A 10-foot pole has been picked up by Walter Mondale, the pole that previously he would not touch the issue of homosexual rights with. Mondale spoke at a fund- raising dinner in New York the other evening for the Human Rights Campaign Fund, a political action committee that gives money to candidates who back homosexual rights legislation.

A decade ago, a national politician siding with the gay-rights lobby, or what there was of one back then, would have been risking political suicide. Today it can be a political death wish not to be for gay rights. Mondale is now racing to catch up with the 1980 Democratic Party platform, the National Council of Churches, Ted Kennedy, Jerry Brown and nearly 60 members of the House who are cosponsors of a gay civil-rights bill.

Mondale, a presidential aspirant though not yet fully booked into every last Holiday Inn on the campaign trail, is engaging in practical politics. Advocating gay rights puts him in favor with the estimated 20 million members of the nation's gay men and lesbian community. A large number of that significant minority, whether they are gay pride activists or the emotionally self-imprisoned, have successfully persuaded many politicians that discrimination in jobs, housing, public accommodations and federal programs on the basis of sexual orientation is wrong. Legislation in the House and Senate is pending.

The political strength of the gay rights movement was seen in the 1980 congressional elections. Supposedly that was the big year when the Moral Majority and New Right emerged as wielders of national clout. Jerry Falwell, the righteous finger-waver, said that homosexuals "are an indictment against America and are contributing to her downfall."

Falwell wondered, "If homosexuality is deemed normal, how long will it be before rape, adultery, alcoholism, drug addiction and incest are labeled normal?" In the fall of 1980, 51 of the 55 House members who cosponsored the gay civil rights bill were returned to Congress by the voters. Two did not seek reelection and two who lost had races in which their sponsorship of the bill was not an issue.

For all of the political advances that have been made, the country still suffers cultural homophobia -- an irrational intolerance or fear of homosexuals. Even someone as intelligent as Rep. Millicent Fenwick (R-N.J.), who generally supports civil rights for homosexuals, retreats on the issue when it involves gay teachers. "We cannot have proclaimed homosexuals teaching in our schools because people will not put up with it," she said in recent hearings before the subcommittee on employment opportunities. "It is ridiculous not to have them in construction or insurance companies; who cares?"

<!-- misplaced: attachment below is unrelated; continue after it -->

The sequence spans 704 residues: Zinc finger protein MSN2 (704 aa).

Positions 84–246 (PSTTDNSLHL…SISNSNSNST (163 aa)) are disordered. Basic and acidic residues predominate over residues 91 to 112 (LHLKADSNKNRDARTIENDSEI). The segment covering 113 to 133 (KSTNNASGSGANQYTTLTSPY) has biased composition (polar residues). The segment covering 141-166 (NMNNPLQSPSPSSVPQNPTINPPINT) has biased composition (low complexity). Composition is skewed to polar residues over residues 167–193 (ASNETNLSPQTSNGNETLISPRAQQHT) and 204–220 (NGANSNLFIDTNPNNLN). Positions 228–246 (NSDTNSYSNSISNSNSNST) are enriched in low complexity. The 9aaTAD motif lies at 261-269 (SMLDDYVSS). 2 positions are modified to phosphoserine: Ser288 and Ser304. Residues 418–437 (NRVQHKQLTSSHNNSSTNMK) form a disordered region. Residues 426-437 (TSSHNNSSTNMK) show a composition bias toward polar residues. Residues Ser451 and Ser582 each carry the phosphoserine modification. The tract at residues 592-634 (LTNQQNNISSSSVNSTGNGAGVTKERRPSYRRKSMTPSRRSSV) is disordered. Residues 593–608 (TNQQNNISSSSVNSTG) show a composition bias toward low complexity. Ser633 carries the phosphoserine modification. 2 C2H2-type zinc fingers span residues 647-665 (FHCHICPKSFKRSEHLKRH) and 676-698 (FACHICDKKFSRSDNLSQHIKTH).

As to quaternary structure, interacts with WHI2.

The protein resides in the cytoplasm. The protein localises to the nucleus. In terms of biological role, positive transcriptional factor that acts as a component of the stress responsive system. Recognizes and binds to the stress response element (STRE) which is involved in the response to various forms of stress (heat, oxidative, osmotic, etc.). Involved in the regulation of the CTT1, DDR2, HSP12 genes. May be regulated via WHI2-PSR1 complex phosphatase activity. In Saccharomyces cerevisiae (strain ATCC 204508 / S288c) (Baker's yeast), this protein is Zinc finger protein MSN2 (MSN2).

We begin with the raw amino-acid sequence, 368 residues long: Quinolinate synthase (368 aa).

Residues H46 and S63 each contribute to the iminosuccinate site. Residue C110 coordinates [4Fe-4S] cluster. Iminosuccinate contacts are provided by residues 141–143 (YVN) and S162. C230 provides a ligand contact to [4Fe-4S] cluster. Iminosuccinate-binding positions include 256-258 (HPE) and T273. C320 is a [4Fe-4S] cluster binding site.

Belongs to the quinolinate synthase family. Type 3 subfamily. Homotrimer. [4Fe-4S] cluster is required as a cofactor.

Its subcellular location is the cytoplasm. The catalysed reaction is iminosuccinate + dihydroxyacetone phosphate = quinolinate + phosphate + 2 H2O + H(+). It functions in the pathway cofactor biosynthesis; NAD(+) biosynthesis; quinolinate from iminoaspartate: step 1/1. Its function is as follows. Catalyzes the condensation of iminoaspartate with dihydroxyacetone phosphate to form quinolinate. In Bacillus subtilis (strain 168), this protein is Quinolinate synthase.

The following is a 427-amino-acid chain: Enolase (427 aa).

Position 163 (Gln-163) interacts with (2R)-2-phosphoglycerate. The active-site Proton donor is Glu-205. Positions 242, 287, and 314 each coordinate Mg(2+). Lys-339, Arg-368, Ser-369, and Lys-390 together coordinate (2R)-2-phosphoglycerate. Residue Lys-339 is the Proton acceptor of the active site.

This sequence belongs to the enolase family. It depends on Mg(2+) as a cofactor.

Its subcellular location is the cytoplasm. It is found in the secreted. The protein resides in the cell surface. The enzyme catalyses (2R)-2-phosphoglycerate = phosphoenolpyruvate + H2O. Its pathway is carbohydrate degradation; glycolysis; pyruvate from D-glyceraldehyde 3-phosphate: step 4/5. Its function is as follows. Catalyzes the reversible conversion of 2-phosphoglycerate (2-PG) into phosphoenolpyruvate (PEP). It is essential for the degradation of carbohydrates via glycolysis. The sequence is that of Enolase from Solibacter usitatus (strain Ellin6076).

Fenwick was in thrall to the gay-as-wicked-predator myth. No evidence exists that homosexuals are compulsive recruiters to their orientation, much less obsessive seducers of children. Fenwick's argument overlooks the fact that teachers already face dismissal or discipline for advocating personal leanings in the classroom, whether it is their religion, politics or sexuality.

Susan Green of the Gay Rights National Lobby correctly points out that "sexual orientation is determined by age three or four and will not change significantly thereafter. Using one's teaching position as a platform to attempt to influence a student's sexuality is wrong, and most gay teachers would agree. The idea that people become gay just by associating with gay people is simply incorrect. That idea doesn't make sense, as most people have associated with gay people, whether they know it or not."

Although most in the larger heterosexual population have moved past the attitudes vented in the infamous crusade of Anita Bryant in Florida, when bumper stickers saying "Kill a Queer for Christ" were common in Dade County, the country is still more politically accepting of homosexuals than culturally accepting. But even political acceptance has a negative tone. In the 1960s, it was not enough for whites to "accept" blacks. The moral obligation was to unite in a political alliance, and end the abuses caused by discrimination.

It should be that way now, with blacks, gays or any minority: share in the struggle to win the rights they are due.